Delhi gets India's first remote controlled street lights
In a major move towards energy conservation, the capital's main civic agency Tuesday launched the country's first remote-controlled street lights that can be switched on and off using an internet-enabled main server located in the heart of the city.Updated: Mar 09, 2010, 17:11 IST
In a major move towards energy conservation, the capital's main civic agency Tuesday launched the country's first remote-controlled street lights that can be switched on and off using an internet-enabled main server located in the heart of the city.
The first phase of this street light upgradation project, under the Municipal Corporation of Delhi (MCD), will become operational Tuesday and will cover a distance of 101 km on 52 roads.
These include main roads like Lodhi Road, Bhishma Pitah Marg and Jawaharlal Nehru Marg. In the first phase, 2,235 light poles have been erected.
"The system is based on global satellite monitoring (GSM) and general packet radio service (GPRS) on which the mobiles work. While the system eliminates manual or timer based operation of street lights, the lights are automatically turned on and off according to the sunrise and sunset time. This conserves energy and reduces carbon dioxide emissions," said MCD Commissioner K.S. Mehra who inaugurated the project Tuesday.
The central server will be located at MCD's Civic Centre office on Minto Road here.
The project is being implemented by a consortium of companies -- Phillips Electronics Ltd, BP Project Pvt Ltd and Sweka Power-Tech Engineers Pvt Ltd. Delhi-based Sweka is responsible for developing software and related technology.
MCD's supervising engineer D.K. Sugan, who is in charge of the project, told IANS that the second phase of the project covering an additional 157 km and 107 roads is slated to finish by May this year.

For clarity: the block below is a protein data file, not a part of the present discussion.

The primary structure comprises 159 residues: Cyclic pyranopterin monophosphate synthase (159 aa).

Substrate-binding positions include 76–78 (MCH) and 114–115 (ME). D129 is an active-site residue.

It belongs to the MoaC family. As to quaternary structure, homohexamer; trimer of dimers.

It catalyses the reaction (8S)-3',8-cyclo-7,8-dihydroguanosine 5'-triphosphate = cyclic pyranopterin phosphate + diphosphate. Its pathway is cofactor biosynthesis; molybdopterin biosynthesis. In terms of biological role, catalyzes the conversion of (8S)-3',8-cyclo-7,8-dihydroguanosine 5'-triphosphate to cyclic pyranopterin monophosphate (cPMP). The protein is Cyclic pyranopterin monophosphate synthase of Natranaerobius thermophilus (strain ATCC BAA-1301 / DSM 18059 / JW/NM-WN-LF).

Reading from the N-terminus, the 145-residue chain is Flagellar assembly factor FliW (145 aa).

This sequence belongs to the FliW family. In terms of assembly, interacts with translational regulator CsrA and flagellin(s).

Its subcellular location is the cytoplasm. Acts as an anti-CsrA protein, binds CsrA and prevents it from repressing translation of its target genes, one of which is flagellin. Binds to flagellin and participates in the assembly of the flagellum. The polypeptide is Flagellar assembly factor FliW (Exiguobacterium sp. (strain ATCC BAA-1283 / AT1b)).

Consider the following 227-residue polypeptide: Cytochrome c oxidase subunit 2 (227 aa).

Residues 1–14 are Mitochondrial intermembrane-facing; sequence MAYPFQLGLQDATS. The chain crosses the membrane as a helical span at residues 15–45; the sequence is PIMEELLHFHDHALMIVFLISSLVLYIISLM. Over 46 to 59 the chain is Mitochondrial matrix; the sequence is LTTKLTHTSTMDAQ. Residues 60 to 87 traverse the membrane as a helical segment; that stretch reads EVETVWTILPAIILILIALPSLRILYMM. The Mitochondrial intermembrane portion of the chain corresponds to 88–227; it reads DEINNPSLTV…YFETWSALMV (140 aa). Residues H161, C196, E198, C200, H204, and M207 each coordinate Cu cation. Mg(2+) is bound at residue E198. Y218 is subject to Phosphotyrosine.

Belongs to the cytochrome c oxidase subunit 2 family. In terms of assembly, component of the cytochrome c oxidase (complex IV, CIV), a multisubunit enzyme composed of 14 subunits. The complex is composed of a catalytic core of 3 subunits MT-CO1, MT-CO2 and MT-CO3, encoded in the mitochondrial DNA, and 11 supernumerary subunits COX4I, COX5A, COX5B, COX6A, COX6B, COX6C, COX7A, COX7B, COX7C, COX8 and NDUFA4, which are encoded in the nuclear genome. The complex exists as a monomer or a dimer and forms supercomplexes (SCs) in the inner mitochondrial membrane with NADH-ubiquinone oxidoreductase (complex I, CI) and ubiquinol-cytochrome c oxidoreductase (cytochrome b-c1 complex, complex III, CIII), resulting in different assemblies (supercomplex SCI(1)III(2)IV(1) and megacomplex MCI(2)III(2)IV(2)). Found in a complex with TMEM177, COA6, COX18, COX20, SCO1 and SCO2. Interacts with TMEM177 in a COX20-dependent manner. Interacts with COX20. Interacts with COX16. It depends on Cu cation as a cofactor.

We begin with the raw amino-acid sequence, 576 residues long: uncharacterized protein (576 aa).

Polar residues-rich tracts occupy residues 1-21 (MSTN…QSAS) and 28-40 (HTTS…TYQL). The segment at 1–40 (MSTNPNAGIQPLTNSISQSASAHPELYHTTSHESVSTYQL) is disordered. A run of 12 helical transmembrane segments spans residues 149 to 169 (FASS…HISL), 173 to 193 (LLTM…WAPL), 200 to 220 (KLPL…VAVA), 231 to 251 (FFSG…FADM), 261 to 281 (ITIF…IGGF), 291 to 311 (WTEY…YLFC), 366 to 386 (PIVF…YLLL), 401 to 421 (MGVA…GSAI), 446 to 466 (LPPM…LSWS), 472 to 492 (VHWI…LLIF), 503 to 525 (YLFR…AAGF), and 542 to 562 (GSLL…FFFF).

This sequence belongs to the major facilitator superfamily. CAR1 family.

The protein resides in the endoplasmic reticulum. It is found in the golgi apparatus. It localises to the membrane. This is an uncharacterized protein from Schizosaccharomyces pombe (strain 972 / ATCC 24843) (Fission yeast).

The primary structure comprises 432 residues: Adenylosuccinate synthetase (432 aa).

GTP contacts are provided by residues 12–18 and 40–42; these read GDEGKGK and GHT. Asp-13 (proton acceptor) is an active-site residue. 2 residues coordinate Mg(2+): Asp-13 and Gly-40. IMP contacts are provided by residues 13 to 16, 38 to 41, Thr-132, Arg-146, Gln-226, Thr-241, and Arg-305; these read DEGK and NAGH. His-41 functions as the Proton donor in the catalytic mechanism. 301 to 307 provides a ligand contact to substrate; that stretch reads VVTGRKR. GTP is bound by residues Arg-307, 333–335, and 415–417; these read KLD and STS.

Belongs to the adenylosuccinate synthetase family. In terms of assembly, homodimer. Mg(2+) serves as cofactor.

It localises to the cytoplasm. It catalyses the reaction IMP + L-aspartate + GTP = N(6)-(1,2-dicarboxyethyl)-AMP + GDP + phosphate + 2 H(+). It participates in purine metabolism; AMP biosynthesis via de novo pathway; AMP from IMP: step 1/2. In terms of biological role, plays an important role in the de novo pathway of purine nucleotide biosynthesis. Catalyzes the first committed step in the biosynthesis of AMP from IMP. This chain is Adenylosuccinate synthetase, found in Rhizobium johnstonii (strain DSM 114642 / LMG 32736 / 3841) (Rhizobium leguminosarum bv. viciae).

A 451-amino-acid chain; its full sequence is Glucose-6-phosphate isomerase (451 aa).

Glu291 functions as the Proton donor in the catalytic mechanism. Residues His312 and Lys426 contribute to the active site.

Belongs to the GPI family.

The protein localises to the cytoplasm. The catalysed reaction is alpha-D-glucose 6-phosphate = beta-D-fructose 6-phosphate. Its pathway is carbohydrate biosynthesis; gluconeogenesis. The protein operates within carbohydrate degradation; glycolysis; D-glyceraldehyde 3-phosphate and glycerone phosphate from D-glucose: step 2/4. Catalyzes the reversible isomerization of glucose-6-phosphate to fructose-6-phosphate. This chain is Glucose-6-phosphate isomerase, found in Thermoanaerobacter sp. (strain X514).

"The unique system has not been used in India before. Some European cities have used the same system. The main objective of using it here is to ensure that energy is saved. In event of any fault or a power theft from a feeder pillar, the alarm will go off in the main server and an SMS will be sent to the area's maintenance staff for correction," he explained.
The system server will provide a report of operative and non-operative street lights also.
Each feeder pillar, powering approximately 70-80 lights, will be controlled by a device which has a SIM card with GPRS connectivity. The new system also facilitates auto-remote metering of energy consumption and can monitor power quality such as low or high voltage or frequency. The lights can be simultaneously turned on or off during bad weather or traffic conditions.
The MCD has spent Rs.3.2 million on the project.
Once the second phase is completed, the status of the lights on individual roads shall be available to the public on the MCD's website - www.mcdonline.gov.in.